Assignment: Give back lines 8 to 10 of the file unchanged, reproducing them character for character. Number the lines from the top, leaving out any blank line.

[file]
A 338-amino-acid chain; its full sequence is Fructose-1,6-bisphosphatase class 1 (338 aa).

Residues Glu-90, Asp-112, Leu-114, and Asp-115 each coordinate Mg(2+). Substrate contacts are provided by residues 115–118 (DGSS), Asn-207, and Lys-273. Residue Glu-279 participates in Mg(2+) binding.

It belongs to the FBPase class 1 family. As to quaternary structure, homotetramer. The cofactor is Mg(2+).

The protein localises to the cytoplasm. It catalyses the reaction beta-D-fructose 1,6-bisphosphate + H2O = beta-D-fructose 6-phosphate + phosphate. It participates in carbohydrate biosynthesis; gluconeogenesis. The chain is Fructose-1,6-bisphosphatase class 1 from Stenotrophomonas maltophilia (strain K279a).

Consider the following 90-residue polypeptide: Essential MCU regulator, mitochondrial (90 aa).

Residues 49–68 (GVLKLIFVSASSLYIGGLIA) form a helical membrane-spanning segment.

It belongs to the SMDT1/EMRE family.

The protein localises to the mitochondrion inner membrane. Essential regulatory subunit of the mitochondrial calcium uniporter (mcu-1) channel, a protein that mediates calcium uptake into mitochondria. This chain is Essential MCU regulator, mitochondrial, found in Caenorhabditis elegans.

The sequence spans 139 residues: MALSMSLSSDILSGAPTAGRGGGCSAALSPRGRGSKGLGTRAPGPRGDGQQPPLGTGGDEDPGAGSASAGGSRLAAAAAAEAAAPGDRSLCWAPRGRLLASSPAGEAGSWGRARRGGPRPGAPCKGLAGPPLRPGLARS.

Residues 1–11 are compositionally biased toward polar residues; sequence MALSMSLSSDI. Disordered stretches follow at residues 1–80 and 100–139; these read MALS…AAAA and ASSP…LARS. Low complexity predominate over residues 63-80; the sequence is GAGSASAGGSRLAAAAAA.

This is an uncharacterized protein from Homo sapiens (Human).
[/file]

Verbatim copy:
The protein localises to the mitochondrion inner membrane. Essential regulatory subunit of the mitochondrial calcium uniporter (mcu-1) channel, a protein that mediates calcium uptake into mitochondria. This chain is Essential MCU regulator, mitochondrial, found in Caenorhabditis elegans.

The sequence spans 139 residues: MALSMSLSSDILSGAPTAGRGGGCSAALSPRGRGSKGLGTRAPGPRGDGQQPPLGTGGDEDPGAGSASAGGSRLAAAAAAEAAAPGDRSLCWAPRGRLLASSPAGEAGSWGRARRGGPRPGAPCKGLAGPPLRPGLARS.

Residues 1–11 are compositionally biased toward polar residues; sequence MALSMSLSSDI. Disordered stretches follow at residues 1–80 and 100–139; these read MALS…AAAA and ASSP…LARS. Low complexity predominate over residues 63-80; the sequence is GAGSASAGGSRLAAAAAA.